Multi-Channel Engagement: Does it generate more inclusion?
There is no doubt that the most successful democratic innovations offer a multiplicity of venues of participation, multiple public spaces, and multiple participatory decision-making mechanisms; however, there are also many examples in which the introduction of additional venues of citizen participation within a democratic innovation has backfired. In this project we aim to provide a more nuanced view of the role of redundancy and diversification in democratic innovations. The research is grounded in the EMPATIA project funded by an Horizon 2020 grant (1.5 Million Euros). Through Empatia we have collected data on the demographics of the participants of 4 participatory budgeting processes that employed an hybrid approach combining online and offline venues of engagement and we are now exploring if this approach generates more (or less) inclusion. The data will be integrated with data from the Participatory Budgeting project and data from the Democracy Matters project to create one of the largest dataset on demographics of participants in different engagement system.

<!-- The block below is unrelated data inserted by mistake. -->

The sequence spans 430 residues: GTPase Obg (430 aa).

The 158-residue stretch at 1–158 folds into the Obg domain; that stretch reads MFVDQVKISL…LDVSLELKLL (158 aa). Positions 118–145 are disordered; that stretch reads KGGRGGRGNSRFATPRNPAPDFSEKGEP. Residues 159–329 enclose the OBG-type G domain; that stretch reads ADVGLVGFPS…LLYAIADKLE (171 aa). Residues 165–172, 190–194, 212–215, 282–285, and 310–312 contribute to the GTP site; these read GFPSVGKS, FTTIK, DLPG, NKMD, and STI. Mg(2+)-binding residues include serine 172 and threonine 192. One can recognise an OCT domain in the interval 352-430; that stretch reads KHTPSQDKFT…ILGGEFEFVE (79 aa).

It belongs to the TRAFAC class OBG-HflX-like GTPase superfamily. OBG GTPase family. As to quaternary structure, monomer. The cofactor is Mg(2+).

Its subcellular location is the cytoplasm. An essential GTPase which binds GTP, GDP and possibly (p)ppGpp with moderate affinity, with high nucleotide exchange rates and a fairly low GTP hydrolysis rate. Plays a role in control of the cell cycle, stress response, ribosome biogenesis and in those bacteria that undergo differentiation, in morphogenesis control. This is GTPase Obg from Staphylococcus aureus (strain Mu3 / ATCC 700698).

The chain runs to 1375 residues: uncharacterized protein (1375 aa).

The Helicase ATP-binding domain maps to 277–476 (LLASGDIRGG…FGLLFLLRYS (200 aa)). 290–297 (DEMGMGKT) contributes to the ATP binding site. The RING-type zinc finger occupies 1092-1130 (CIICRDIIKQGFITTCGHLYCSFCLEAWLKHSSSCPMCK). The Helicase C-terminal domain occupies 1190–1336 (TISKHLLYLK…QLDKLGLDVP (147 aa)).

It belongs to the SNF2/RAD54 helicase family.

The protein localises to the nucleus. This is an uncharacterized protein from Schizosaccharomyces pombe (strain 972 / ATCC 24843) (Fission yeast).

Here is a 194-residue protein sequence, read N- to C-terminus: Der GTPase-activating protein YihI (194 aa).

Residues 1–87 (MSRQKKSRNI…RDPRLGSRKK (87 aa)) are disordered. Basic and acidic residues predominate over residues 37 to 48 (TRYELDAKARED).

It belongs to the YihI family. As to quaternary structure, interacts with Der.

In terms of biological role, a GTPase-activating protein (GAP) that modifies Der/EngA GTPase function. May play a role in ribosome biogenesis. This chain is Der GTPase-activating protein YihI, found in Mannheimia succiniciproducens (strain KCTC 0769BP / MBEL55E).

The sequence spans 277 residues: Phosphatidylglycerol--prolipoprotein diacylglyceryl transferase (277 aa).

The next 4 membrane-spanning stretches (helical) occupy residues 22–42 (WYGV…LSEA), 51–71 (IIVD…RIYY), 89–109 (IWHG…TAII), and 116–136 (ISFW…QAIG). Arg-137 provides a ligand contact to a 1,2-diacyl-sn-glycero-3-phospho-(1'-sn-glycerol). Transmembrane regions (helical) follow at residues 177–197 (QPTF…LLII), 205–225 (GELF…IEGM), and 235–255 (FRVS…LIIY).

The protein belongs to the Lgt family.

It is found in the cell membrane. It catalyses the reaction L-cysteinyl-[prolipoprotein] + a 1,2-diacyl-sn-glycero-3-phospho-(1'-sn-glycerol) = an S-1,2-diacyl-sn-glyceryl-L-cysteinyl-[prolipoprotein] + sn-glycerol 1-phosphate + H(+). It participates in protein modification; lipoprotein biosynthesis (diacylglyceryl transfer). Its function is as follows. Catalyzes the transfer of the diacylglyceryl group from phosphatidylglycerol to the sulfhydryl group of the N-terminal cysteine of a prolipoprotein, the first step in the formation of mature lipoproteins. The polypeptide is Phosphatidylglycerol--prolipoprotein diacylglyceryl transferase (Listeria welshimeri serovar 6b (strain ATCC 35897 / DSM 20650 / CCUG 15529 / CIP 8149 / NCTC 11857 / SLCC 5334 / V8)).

The Digital Revolution and Governance in Brazil: Evidence from Participatory Budgeting (in collaboration with Brian Wampler and Mike Touchton).
This is the first project that has emerged from the more refined survey we implemented in 2012 in the Participatory Budgeting Census. The survey collected data on the design of PB processes. One interesting pattern emerged when comparing cities implementing hybrid PB and cities implementing traditional PB. Hybrid PBs that combine both online and offline venues of participation have, on average, less face to face meetings. This project uses cross-sectional data and is exploratory in nature, but points in the direction of a substitution effect in the design of multi-channel PB processes.